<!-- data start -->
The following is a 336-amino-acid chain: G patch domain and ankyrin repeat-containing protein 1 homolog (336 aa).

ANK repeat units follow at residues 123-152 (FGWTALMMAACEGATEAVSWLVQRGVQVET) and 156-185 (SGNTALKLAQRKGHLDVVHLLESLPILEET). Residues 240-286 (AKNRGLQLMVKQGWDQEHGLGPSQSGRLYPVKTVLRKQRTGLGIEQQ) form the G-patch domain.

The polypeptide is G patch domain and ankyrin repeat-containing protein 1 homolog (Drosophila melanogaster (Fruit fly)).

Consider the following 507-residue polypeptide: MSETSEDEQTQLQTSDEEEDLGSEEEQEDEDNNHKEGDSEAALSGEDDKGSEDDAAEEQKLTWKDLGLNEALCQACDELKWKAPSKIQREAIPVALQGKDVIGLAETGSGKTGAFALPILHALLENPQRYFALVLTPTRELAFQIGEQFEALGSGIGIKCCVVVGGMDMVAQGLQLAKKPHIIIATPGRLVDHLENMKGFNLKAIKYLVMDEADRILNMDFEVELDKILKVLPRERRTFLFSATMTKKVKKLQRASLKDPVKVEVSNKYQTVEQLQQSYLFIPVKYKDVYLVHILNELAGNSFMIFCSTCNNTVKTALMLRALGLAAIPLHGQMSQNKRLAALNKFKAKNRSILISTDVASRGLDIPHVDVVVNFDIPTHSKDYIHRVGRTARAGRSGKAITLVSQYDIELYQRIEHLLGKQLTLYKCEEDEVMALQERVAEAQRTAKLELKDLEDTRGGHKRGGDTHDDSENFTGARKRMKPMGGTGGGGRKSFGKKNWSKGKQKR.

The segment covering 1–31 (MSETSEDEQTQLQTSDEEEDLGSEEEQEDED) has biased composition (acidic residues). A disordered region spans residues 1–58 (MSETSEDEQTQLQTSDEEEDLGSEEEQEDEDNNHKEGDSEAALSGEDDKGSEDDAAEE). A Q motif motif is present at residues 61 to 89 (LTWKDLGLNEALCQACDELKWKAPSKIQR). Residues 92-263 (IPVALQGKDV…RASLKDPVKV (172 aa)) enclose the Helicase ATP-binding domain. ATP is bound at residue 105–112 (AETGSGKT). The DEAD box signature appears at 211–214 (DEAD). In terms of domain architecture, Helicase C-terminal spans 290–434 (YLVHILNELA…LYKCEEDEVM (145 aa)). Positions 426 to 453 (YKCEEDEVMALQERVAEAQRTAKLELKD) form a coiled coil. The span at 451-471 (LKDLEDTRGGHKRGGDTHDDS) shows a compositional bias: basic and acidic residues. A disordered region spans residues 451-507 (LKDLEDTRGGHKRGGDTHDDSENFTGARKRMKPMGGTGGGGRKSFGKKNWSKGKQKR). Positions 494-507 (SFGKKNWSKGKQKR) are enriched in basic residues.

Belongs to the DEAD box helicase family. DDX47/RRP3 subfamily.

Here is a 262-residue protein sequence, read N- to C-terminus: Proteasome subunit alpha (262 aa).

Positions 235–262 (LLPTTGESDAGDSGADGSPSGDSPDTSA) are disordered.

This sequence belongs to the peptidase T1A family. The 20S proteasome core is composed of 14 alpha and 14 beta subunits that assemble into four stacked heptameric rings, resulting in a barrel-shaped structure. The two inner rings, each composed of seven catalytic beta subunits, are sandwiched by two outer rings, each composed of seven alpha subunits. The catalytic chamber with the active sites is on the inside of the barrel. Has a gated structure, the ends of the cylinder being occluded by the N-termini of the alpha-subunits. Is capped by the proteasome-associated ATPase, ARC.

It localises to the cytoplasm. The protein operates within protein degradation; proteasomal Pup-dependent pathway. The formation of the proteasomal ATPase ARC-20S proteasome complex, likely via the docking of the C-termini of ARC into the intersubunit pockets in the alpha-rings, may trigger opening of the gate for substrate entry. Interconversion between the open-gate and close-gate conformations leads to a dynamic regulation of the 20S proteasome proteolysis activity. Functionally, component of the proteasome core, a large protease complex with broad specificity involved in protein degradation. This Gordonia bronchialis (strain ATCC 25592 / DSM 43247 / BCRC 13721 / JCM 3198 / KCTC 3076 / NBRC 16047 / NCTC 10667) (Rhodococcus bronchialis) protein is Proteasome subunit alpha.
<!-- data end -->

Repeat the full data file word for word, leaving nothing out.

The following is a 336-amino-acid chain: G patch domain and ankyrin repeat-containing protein 1 homolog (336 aa).

ANK repeat units follow at residues 123-152 (FGWTALMMAACEGATEAVSWLVQRGVQVET) and 156-185 (SGNTALKLAQRKGHLDVVHLLESLPILEET). Residues 240-286 (AKNRGLQLMVKQGWDQEHGLGPSQSGRLYPVKTVLRKQRTGLGIEQQ) form the G-patch domain.

The polypeptide is G patch domain and ankyrin repeat-containing protein 1 homolog (Drosophila melanogaster (Fruit fly)).

Consider the following 507-residue polypeptide: MSETSEDEQTQLQTSDEEEDLGSEEEQEDEDNNHKEGDSEAALSGEDDKGSEDDAAEEQKLTWKDLGLNEALCQACDELKWKAPSKIQREAIPVALQGKDVIGLAETGSGKTGAFALPILHALLENPQRYFALVLTPTRELAFQIGEQFEALGSGIGIKCCVVVGGMDMVAQGLQLAKKPHIIIATPGRLVDHLENMKGFNLKAIKYLVMDEADRILNMDFEVELDKILKVLPRERRTFLFSATMTKKVKKLQRASLKDPVKVEVSNKYQTVEQLQQSYLFIPVKYKDVYLVHILNELAGNSFMIFCSTCNNTVKTALMLRALGLAAIPLHGQMSQNKRLAALNKFKAKNRSILISTDVASRGLDIPHVDVVVNFDIPTHSKDYIHRVGRTARAGRSGKAITLVSQYDIELYQRIEHLLGKQLTLYKCEEDEVMALQERVAEAQRTAKLELKDLEDTRGGHKRGGDTHDDSENFTGARKRMKPMGGTGGGGRKSFGKKNWSKGKQKR.

The segment covering 1–31 (MSETSEDEQTQLQTSDEEEDLGSEEEQEDED) has biased composition (acidic residues). A disordered region spans residues 1–58 (MSETSEDEQTQLQTSDEEEDLGSEEEQEDEDNNHKEGDSEAALSGEDDKGSEDDAAEE). A Q motif motif is present at residues 61 to 89 (LTWKDLGLNEALCQACDELKWKAPSKIQR). Residues 92-263 (IPVALQGKDV…RASLKDPVKV (172 aa)) enclose the Helicase ATP-binding domain. ATP is bound at residue 105–112 (AETGSGKT). The DEAD box signature appears at 211–214 (DEAD). In terms of domain architecture, Helicase C-terminal spans 290–434 (YLVHILNELA…LYKCEEDEVM (145 aa)). Positions 426 to 453 (YKCEEDEVMALQERVAEAQRTAKLELKD) form a coiled coil. The span at 451-471 (LKDLEDTRGGHKRGGDTHDDS) shows a compositional bias: basic and acidic residues. A disordered region spans residues 451-507 (LKDLEDTRGGHKRGGDTHDDSENFTGARKRMKPMGGTGGGGRKSFGKKNWSKGKQKR). Positions 494-507 (SFGKKNWSKGKQKR) are enriched in basic residues.

Belongs to the DEAD box helicase family. DDX47/RRP3 subfamily.

Here is a 262-residue protein sequence, read N- to C-terminus: Proteasome subunit alpha (262 aa).

Positions 235–262 (LLPTTGESDAGDSGADGSPSGDSPDTSA) are disordered.

This sequence belongs to the peptidase T1A family. The 20S proteasome core is composed of 14 alpha and 14 beta subunits that assemble into four stacked heptameric rings, resulting in a barrel-shaped structure. The two inner rings, each composed of seven catalytic beta subunits, are sandwiched by two outer rings, each composed of seven alpha subunits. The catalytic chamber with the active sites is on the inside of the barrel. Has a gated structure, the ends of the cylinder being occluded by the N-termini of the alpha-subunits. Is capped by the proteasome-associated ATPase, ARC.

It localises to the cytoplasm. The protein operates within protein degradation; proteasomal Pup-dependent pathway. The formation of the proteasomal ATPase ARC-20S proteasome complex, likely via the docking of the C-termini of ARC into the intersubunit pockets in the alpha-rings, may trigger opening of the gate for substrate entry. Interconversion between the open-gate and close-gate conformations leads to a dynamic regulation of the 20S proteasome proteolysis activity. Functionally, component of the proteasome core, a large protease complex with broad specificity involved in protein degradation. This Gordonia bronchialis (strain ATCC 25592 / DSM 43247 / BCRC 13721 / JCM 3198 / KCTC 3076 / NBRC 16047 / NCTC 10667) (Rhodococcus bronchialis) protein is Proteasome subunit alpha.